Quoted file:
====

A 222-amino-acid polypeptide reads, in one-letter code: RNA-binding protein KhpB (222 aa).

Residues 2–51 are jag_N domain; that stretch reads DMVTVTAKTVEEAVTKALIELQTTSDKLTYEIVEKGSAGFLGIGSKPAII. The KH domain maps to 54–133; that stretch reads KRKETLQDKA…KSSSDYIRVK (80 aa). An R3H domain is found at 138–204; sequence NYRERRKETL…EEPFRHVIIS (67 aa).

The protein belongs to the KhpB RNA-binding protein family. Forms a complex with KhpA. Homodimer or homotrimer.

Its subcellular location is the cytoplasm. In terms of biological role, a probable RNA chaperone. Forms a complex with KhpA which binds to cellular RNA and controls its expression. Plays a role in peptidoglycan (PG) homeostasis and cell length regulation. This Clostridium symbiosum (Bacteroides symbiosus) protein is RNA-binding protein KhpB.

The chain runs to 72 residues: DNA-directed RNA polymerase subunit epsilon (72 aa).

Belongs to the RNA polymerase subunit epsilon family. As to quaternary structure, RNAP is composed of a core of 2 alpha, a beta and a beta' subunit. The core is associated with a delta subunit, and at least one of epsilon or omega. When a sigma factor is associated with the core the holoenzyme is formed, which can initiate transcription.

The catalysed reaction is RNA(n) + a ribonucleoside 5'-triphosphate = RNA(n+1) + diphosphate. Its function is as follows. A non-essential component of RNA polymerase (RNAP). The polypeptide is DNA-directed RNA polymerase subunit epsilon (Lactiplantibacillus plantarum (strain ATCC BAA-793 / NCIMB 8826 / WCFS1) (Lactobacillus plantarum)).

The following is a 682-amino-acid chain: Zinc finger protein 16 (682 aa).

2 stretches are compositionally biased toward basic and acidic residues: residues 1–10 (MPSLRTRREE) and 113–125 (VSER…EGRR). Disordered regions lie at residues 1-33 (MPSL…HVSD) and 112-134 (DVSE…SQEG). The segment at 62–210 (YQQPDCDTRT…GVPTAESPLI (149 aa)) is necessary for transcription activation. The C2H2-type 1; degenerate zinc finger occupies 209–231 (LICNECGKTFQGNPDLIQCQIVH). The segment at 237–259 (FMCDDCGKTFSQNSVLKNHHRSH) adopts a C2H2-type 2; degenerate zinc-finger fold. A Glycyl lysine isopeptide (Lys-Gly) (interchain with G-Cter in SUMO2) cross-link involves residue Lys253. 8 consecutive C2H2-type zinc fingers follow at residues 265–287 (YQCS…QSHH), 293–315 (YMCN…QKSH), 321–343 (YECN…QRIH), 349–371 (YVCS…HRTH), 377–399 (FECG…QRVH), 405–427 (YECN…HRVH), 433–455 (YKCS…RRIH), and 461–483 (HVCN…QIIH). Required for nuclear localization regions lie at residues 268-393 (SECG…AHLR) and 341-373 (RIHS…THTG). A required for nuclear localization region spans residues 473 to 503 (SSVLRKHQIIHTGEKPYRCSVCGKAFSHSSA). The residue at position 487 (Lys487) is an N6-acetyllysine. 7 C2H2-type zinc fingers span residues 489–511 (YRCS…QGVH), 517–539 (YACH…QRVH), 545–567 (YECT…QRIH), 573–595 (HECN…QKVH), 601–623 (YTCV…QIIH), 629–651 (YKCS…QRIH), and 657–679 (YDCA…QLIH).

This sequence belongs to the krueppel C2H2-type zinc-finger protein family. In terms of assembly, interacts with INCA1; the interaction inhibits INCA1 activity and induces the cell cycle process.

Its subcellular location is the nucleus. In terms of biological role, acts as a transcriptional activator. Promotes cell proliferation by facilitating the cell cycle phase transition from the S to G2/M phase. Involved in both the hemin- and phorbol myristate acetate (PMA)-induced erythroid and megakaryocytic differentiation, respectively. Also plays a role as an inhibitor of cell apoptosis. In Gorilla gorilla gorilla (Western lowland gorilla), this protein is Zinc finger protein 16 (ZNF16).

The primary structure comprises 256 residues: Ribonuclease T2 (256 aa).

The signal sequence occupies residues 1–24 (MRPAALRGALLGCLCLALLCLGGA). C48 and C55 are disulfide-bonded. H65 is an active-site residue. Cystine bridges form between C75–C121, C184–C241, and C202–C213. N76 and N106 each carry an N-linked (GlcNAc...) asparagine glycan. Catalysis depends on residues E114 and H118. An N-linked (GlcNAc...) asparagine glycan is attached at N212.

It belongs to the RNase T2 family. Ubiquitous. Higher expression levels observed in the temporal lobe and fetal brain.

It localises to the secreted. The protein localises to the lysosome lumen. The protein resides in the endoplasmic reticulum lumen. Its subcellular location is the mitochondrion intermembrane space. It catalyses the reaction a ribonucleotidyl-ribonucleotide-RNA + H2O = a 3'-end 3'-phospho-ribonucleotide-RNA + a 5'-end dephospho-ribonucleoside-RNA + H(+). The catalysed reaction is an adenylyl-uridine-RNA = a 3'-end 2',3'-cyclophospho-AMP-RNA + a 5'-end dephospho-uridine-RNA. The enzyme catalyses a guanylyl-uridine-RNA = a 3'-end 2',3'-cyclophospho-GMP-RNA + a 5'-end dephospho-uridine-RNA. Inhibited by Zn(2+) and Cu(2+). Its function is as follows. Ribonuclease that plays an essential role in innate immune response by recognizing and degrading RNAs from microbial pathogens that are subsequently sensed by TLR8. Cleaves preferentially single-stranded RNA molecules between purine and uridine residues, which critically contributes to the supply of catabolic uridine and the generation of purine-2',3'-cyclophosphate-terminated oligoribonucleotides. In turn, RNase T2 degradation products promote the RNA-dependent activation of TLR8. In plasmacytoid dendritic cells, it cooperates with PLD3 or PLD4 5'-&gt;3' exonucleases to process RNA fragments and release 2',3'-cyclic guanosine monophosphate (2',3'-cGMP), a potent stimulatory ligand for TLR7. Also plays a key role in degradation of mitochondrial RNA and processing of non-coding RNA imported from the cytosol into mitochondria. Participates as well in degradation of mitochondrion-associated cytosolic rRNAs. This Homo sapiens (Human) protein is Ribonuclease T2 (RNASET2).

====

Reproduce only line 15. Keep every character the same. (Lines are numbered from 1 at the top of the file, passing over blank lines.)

It localises to the secreted. The protein localises to the lysosome lumen. The protein resides in the endoplasmic reticulum lumen. Its subcellular location is the mitochondrion intermembrane space. It catalyses the reaction a ribonucleotidyl-ribonucleotide-RNA + H2O = a 3'-end 3'-phospho-ribonucleotide-RNA + a 5'-end dephospho-ribonucleoside-RNA + H(+). The catalysed reaction is an adenylyl-uridine-RNA = a 3'-end 2',3'-cyclophospho-AMP-RNA + a 5'-end dephospho-uridine-RNA. The enzyme catalyses a guanylyl-uridine-RNA = a 3'-end 2',3'-cyclophospho-GMP-RNA + a 5'-end dephospho-uridine-RNA. Inhibited by Zn(2+) and Cu(2+). Its function is as follows. Ribonuclease that plays an essential role in innate immune response by recognizing and degrading RNAs from microbial pathogens that are subsequently sensed by TLR8. Cleaves preferentially single-stranded RNA molecules between purine and uridine residues, which critically contributes to the supply of catabolic uridine and the generation of purine-2',3'-cyclophosphate-terminated oligoribonucleotides. In turn, RNase T2 degradation products promote the RNA-dependent activation of TLR8. In plasmacytoid dendritic cells, it cooperates with PLD3 or PLD4 5'-&gt;3' exonucleases to process RNA fragments and release 2',3'-cyclic guanosine monophosphate (2',3'-cGMP), a potent stimulatory ligand for TLR7. Also plays a key role in degradation of mitochondrial RNA and processing of non-coding RNA imported from the cytosol into mitochondria. Participates as well in degradation of mitochondrion-associated cytosolic rRNAs. This Homo sapiens (Human) protein is Ribonuclease T2 (RNASET2).